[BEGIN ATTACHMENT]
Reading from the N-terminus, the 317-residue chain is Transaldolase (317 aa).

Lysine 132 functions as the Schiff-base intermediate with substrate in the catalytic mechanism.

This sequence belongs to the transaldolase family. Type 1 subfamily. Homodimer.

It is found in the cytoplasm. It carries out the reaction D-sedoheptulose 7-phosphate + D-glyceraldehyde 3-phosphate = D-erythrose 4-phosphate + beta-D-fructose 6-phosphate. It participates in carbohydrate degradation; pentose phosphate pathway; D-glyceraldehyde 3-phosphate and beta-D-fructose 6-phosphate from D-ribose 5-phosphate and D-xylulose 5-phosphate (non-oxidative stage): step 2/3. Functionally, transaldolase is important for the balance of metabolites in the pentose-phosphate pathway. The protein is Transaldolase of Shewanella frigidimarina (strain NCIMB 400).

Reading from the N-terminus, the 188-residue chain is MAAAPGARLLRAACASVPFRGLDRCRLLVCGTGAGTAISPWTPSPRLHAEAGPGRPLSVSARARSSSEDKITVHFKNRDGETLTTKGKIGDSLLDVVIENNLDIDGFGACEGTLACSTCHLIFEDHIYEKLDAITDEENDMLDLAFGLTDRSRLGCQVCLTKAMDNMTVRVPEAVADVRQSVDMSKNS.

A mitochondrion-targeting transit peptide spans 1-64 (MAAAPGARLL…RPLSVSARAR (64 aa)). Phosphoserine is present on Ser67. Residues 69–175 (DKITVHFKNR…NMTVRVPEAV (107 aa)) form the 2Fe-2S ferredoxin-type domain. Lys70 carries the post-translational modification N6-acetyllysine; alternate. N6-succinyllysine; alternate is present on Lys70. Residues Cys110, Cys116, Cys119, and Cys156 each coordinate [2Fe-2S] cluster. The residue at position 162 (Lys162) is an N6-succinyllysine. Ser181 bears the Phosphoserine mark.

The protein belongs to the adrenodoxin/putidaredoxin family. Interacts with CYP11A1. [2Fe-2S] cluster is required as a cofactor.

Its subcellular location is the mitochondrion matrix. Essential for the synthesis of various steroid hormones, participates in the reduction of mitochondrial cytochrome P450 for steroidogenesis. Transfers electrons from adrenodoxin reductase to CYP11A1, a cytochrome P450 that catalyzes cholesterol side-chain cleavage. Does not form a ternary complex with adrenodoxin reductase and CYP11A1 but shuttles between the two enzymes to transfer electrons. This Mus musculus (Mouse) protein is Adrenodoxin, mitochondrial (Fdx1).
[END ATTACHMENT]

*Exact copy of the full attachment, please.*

Reading from the N-terminus, the 317-residue chain is Transaldolase (317 aa).

Lysine 132 functions as the Schiff-base intermediate with substrate in the catalytic mechanism.

This sequence belongs to the transaldolase family. Type 1 subfamily. Homodimer.

It is found in the cytoplasm. It carries out the reaction D-sedoheptulose 7-phosphate + D-glyceraldehyde 3-phosphate = D-erythrose 4-phosphate + beta-D-fructose 6-phosphate. It participates in carbohydrate degradation; pentose phosphate pathway; D-glyceraldehyde 3-phosphate and beta-D-fructose 6-phosphate from D-ribose 5-phosphate and D-xylulose 5-phosphate (non-oxidative stage): step 2/3. Functionally, transaldolase is important for the balance of metabolites in the pentose-phosphate pathway. The protein is Transaldolase of Shewanella frigidimarina (strain NCIMB 400).

Reading from the N-terminus, the 188-residue chain is MAAAPGARLLRAACASVPFRGLDRCRLLVCGTGAGTAISPWTPSPRLHAEAGPGRPLSVSARARSSSEDKITVHFKNRDGETLTTKGKIGDSLLDVVIENNLDIDGFGACEGTLACSTCHLIFEDHIYEKLDAITDEENDMLDLAFGLTDRSRLGCQVCLTKAMDNMTVRVPEAVADVRQSVDMSKNS.

A mitochondrion-targeting transit peptide spans 1-64 (MAAAPGARLL…RPLSVSARAR (64 aa)). Phosphoserine is present on Ser67. Residues 69–175 (DKITVHFKNR…NMTVRVPEAV (107 aa)) form the 2Fe-2S ferredoxin-type domain. Lys70 carries the post-translational modification N6-acetyllysine; alternate. N6-succinyllysine; alternate is present on Lys70. Residues Cys110, Cys116, Cys119, and Cys156 each coordinate [2Fe-2S] cluster. The residue at position 162 (Lys162) is an N6-succinyllysine. Ser181 bears the Phosphoserine mark.

The protein belongs to the adrenodoxin/putidaredoxin family. Interacts with CYP11A1. [2Fe-2S] cluster is required as a cofactor.

Its subcellular location is the mitochondrion matrix. Essential for the synthesis of various steroid hormones, participates in the reduction of mitochondrial cytochrome P450 for steroidogenesis. Transfers electrons from adrenodoxin reductase to CYP11A1, a cytochrome P450 that catalyzes cholesterol side-chain cleavage. Does not form a ternary complex with adrenodoxin reductase and CYP11A1 but shuttles between the two enzymes to transfer electrons. This Mus musculus (Mouse) protein is Adrenodoxin, mitochondrial (Fdx1).